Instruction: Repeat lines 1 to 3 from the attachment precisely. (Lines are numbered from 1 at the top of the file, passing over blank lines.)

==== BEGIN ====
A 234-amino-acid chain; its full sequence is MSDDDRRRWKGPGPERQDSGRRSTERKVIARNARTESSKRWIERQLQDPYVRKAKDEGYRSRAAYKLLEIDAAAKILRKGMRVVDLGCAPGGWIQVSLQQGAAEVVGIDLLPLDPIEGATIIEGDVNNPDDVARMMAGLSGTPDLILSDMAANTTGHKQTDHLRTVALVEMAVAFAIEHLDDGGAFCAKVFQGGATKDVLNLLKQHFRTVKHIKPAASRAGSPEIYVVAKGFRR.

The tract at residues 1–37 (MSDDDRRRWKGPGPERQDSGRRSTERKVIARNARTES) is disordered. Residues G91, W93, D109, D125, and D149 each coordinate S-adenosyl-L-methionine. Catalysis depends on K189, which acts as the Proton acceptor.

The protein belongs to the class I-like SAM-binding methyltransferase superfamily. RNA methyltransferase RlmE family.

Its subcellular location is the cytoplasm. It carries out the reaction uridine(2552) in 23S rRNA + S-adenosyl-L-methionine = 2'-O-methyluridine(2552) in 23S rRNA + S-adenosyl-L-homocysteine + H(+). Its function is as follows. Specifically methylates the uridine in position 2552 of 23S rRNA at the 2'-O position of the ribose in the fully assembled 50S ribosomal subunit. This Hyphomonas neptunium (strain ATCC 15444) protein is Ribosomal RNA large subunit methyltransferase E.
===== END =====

A 234-amino-acid chain; its full sequence is MSDDDRRRWKGPGPERQDSGRRSTERKVIARNARTESSKRWIERQLQDPYVRKAKDEGYRSRAAYKLLEIDAAAKILRKGMRVVDLGCAPGGWIQVSLQQGAAEVVGIDLLPLDPIEGATIIEGDVNNPDDVARMMAGLSGTPDLILSDMAANTTGHKQTDHLRTVALVEMAVAFAIEHLDDGGAFCAKVFQGGATKDVLNLLKQHFRTVKHIKPAASRAGSPEIYVVAKGFRR.

The tract at residues 1–37 (MSDDDRRRWKGPGPERQDSGRRSTERKVIARNARTES) is disordered. Residues G91, W93, D109, D125, and D149 each coordinate S-adenosyl-L-methionine. Catalysis depends on K189, which acts as the Proton acceptor.

The protein belongs to the class I-like SAM-binding methyltransferase superfamily. RNA methyltransferase RlmE family.